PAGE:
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Penile Vitiligo (Vitiligo Penis) : Symptoms, Causes, Diagnosis & Treatment

Vitiligo is a long-term skin condition that causes the skin to lose its pigment in patches. The affected area becomes white in colour and has distinctive margins, showing the difference between the individual's original complexion [1] and the patch. It is not limited to any specific part and can affect any part of your body. It can even develop inside your mouth [2] and nose. In most cases, it affects the part of the skin that is exposed to the sun.

Penile vitiligo or vitiligo penis is caused in the male [3] genital area. It causes the skin to lose colour and develop patches of depigmented skin. The hair around the affected area turns white as well. The condition appears on the shaft and the foreskin and not on the head or the glans of the penis. Vitiligo is not limited to any specific age and can develop during any point in your age. But in most cases, it develops before the age of 20.

Vitiligo is not contagious and does not affect the health [4] or the functioning of the penis. The condition is considered to be autoimmune in nature.

Symptoms Of Penile Vitiligo

Appearing on the foreskin and the shaft of the penis, the major sign of the condition is patches of skin that are depigmented. Along with this, the condition has other symptoms such as [5]

  • loss of colour in the mucous membranes (such as the around the linings of the nose and mouth),
  • change in vision (which is caused due to the loss of pigment in the inner lining of the eyeball), and
  • grey or white hair.

The symptoms and the nature of vitiligo categorise it to three subtypes, such as

  • segmental vitiligo[6] (which only affects one side of the body),
  • generalised vitiligo [7] (which affects every part of your body), and
  • localised vitiligo (which affects only one or two areas in your body).

However, if one experiences symptoms such as erectile dysfunction [8] , difficulty in urinating and pain, consult a urologist immediately.

Diet Tips For Vitiligo Patients

Causes Of Penile Vitiligo

Generally, the condition is caused when the melanocytes [9] (cells that produce skin colour) in one's body stops functioning. There is a lack of definite evidence in the medical field about the cause of penis vitiligo. However, it is believed that the condition is developed due to the following factors such as

  • stress,
  • genes,
  • exposure to specific chemicals or phenols and catechols,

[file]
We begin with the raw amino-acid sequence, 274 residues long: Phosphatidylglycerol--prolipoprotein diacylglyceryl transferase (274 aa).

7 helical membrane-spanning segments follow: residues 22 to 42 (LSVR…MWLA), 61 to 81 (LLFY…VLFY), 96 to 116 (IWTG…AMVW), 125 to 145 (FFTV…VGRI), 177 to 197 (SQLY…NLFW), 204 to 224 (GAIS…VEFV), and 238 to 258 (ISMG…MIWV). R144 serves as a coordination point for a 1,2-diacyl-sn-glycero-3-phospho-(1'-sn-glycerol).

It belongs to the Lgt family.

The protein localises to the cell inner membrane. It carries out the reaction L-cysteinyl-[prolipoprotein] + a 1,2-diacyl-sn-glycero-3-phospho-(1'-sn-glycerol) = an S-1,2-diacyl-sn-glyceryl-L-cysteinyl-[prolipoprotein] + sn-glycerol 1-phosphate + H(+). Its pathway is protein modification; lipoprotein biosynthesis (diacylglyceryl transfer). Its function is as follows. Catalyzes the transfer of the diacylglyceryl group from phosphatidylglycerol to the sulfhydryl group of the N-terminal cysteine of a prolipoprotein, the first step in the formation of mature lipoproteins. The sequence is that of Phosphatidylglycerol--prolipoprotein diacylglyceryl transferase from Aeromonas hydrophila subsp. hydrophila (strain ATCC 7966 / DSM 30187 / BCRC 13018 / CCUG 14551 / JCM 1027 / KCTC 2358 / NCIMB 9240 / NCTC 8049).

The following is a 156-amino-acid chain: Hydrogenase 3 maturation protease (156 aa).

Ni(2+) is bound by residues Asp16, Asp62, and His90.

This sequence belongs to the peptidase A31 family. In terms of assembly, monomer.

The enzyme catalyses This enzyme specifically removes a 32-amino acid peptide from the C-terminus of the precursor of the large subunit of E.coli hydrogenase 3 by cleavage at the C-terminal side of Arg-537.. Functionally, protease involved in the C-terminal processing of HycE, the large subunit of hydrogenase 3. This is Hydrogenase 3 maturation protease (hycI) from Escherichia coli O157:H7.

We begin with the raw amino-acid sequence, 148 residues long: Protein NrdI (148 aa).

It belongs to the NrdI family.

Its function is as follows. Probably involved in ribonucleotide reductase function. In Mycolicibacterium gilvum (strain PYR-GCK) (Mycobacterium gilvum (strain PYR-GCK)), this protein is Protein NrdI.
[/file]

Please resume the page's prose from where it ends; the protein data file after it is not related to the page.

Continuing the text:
• sunburn, and
  • dysfunction of the immune system.

Apart from the aforementioned causes, scientific studies have revealed that penile vitiligo is an autoimmune condition [10] . This condition occurs when the immune system mistakenly attacking the healthy cells in the body.

Diagnosis Of Penile Vitiligo

The autoimmune condition is identified by the medical professional through a physical examination [11] . During the physical examination, the doctor will examine your penis and the rest of the body. This is done to examine whether the other parts of your body is also affected by vitiligo.

An ultraviolet light will be used to examine the affected areas, as it helps in confirming whether the skin pigmentation disorder is indeed caused by vitiligo. Also, depending on your symptoms, a biopsy will be conducted where the doctor may take a sample of your penis skin to be examined under the microscope. The biopsy is conducted so as to rule out the possibility of balanitis xerotica obliterans.

The doctor will ask about your family medical history [12] so as to examine whether anyone in your family has the autoimmune condition.

Treatments For Penile Vitiligo

The skin condition is not a curable one. That is, vitiligo does not have any treatments that can completely heal it. In most cases, the treatments can help bring the original skin tone[4] back. As it does not affect the health in any way, people often opt out of getting treated. Due to the sensitivity in the genital area, the treatment methods can be harder to execute.

1. Light therapy

Under this treatment method, ultraviolet A, ultraviolet B or the excimer light will be used. The light therapy helps in regaining the pigment [13] of the penis skin. The method is often amalgamated with psoralen medication, which may have an elevated response rate.

2. Medications